I believe these companies will now need to specialise in order to survive. This specialisation might take many forms. One might be to concentrate on unique facilities that only their combined more-customised beacons and platform can provide, for example, beacon battery health. Alternatively, they might produce more specialised backends suitable for specific usecases such as museums or retail where the user experience and in-app actions might be better if they were more oriented towards those domains. A third opportunity is specialising in management. As evidenced by Brooklyn Museum, the setup and location of beacons, creation/entering of data, ongoing monitoring and support of venues can be large tasks that are sometimes under estimated.
AppAnnie has a new report on the use of apps by top retailers, particularly in the US, UK and Japan. They conclude that apps are increasingly vital to strategy.
The report gives some great examples of how top retailers are using apps. For example, US drug stores are building in loyalty through repeat prescriptions and personalised dose reminders. Boots in the UK links to the customer loyalty card and provides personalised offers. Low cost retailers in UK such as Asda and ALDI have apps that allow people to find the best deals. Large stores, such as Target in the US, have interactive maps to help people find items.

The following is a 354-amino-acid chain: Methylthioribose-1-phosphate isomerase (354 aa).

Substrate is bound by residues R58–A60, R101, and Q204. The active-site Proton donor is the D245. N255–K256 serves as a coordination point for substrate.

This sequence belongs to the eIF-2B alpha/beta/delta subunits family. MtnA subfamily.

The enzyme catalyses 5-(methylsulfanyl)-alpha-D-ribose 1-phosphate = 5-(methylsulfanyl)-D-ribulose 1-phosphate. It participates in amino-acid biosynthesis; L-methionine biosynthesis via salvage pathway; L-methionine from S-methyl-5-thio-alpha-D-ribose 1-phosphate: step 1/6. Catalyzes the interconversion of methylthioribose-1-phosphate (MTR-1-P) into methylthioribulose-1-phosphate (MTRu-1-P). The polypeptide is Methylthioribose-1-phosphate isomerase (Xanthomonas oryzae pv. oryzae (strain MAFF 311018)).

These examples demonstrate how the same kind of app (i.e. retail) can differ a lot from store to store. I think the key is to ignore the stereotypical retail ‘shopping’ app and instead find what’s unique or different about the store, from a consumer viewpoint, and play on that strength within the app.
I previously wrote about the new Android M Permissions scheme and how, while more transparent permissions is good for everyone, they introduce a lot of complications. These complications are yet another example of something that developers usually know a lot about but their product managers and some designers won’t know how to resolve. This leads to lots of trouble agreeing/deciding how screens and messages should look and feel, especially when developers aren’t included in the pre-development stages of a project.
There’s discussion that even top apps might be avoiding the move to targeting Marshmallow so as to avoid the complications. I have one such client project where I did some small changes that involved fixing on M devices but I didn’t have the time budget to go through the new permissions implications with my client. Hence the app stayed targeting Lollipop. I have another client who isn’t interested in M at all until it is seeing a greater uptake on devices. I suspect these scenarios are typical at the moment. However, most apps will one day have to ‘bite the bullet’.